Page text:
Thankfully with this recession we are able to tell kids, "No you may not have that new Nintendo Wii Fit just because you got an A+ on your Microbiology quiz even though you're only 8-years-old," a lot easier.
And thankfully we've got people like Karen Deerwester around to write awesome books with practical tips on how to raise children with the, "Me, mine, now" attitude called, The Entitlement Free Child.
But what is an Entitlement Child and how do I get them to become an Entitlement-Free Child?
An Entitlement Child is one who thinks they should have a cell phone just because everyone else and their dog has one at school. They are the child who got a D on their paper and blames the teacher - they're too difficult. It is the child who breaks their friends toy and doesn't feel any sort of remorse or responsibility. They are that kid. A parent's worse nightmare. The Veruca Salt to Roal Dahl's Charlie and the Chocolate Factory.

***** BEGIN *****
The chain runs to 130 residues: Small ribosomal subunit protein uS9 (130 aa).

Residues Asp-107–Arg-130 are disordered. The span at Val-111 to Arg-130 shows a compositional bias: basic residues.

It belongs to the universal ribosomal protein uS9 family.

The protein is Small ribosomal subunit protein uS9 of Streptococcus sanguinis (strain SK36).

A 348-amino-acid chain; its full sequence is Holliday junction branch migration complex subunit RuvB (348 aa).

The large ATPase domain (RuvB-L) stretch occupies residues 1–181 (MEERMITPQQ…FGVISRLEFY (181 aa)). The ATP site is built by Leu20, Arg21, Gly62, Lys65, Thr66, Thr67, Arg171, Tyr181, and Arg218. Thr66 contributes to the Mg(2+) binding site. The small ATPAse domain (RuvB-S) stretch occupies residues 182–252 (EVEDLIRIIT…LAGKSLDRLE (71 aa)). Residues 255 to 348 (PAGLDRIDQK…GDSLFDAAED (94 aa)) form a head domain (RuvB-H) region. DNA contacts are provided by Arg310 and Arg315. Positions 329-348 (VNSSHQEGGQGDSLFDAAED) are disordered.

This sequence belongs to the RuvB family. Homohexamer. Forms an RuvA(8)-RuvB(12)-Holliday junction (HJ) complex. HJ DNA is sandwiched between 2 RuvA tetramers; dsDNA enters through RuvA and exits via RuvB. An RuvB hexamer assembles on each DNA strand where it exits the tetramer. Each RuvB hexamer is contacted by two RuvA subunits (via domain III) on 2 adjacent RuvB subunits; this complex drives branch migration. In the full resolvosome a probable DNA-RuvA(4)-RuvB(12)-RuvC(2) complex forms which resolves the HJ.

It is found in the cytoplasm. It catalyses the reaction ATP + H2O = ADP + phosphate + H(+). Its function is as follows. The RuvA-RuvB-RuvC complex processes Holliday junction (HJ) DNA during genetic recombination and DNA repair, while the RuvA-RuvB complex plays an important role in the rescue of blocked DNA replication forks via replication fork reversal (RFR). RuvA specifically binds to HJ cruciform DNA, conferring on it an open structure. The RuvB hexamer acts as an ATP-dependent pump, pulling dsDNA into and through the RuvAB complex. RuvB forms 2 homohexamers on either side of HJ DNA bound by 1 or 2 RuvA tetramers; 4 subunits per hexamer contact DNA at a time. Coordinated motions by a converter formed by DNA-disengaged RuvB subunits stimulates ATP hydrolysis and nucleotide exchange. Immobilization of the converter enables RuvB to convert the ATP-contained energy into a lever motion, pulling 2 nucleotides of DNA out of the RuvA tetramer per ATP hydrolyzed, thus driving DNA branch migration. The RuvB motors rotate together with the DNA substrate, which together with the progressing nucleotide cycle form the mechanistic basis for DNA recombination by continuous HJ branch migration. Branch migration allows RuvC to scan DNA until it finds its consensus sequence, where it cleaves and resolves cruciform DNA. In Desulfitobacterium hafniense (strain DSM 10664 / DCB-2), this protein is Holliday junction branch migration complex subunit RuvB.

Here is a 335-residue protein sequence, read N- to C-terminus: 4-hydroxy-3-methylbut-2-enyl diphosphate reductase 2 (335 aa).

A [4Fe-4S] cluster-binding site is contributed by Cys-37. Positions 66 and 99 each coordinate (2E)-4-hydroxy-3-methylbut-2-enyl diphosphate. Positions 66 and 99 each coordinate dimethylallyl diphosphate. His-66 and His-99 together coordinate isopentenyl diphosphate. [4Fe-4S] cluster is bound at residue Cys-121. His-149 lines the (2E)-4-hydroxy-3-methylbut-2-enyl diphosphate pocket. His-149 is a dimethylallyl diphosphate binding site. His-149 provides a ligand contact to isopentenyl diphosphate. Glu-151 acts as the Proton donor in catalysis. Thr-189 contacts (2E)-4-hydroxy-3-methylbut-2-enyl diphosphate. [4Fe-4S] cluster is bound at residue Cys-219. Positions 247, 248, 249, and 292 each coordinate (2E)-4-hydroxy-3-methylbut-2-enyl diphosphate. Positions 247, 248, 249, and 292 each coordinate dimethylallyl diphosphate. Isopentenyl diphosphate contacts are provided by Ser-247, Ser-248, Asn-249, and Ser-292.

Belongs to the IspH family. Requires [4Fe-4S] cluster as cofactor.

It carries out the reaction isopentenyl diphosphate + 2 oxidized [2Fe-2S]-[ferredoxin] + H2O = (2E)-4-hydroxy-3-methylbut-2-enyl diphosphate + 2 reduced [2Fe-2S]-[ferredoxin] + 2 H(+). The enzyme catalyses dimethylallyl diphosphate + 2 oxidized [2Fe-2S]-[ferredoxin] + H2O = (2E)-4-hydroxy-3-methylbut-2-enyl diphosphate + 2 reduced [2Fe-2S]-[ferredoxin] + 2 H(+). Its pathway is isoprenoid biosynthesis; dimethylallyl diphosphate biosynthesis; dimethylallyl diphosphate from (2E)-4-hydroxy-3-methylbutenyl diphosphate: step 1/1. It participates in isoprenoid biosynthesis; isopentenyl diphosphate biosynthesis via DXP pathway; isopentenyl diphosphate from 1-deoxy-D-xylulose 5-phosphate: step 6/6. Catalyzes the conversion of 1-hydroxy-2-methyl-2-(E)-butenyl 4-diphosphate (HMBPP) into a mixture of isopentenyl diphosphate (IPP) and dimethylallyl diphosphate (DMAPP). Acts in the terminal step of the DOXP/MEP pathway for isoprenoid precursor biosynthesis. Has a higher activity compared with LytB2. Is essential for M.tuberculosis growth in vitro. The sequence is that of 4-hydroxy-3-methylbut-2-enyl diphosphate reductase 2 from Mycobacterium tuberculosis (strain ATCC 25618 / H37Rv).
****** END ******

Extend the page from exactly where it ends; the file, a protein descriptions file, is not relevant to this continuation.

The Entitlement Free Child is the one who asks what they can do to earn a cell phone. The child who will not only own the responsibility of not getting a good grade on a test but a find a way to do better next time - fix the mistake so that it doesn't happen again. It is the child who will tell their parents that they broke their friend's toy and wants to figure out what they can do to fix and how they will tell their friend. They are the Charlie - who does go into the Bubble Room and flies around with good ole Grandpa but owns up to at the end and rides the glass elevator. The angel child. The child that all parents wish they had.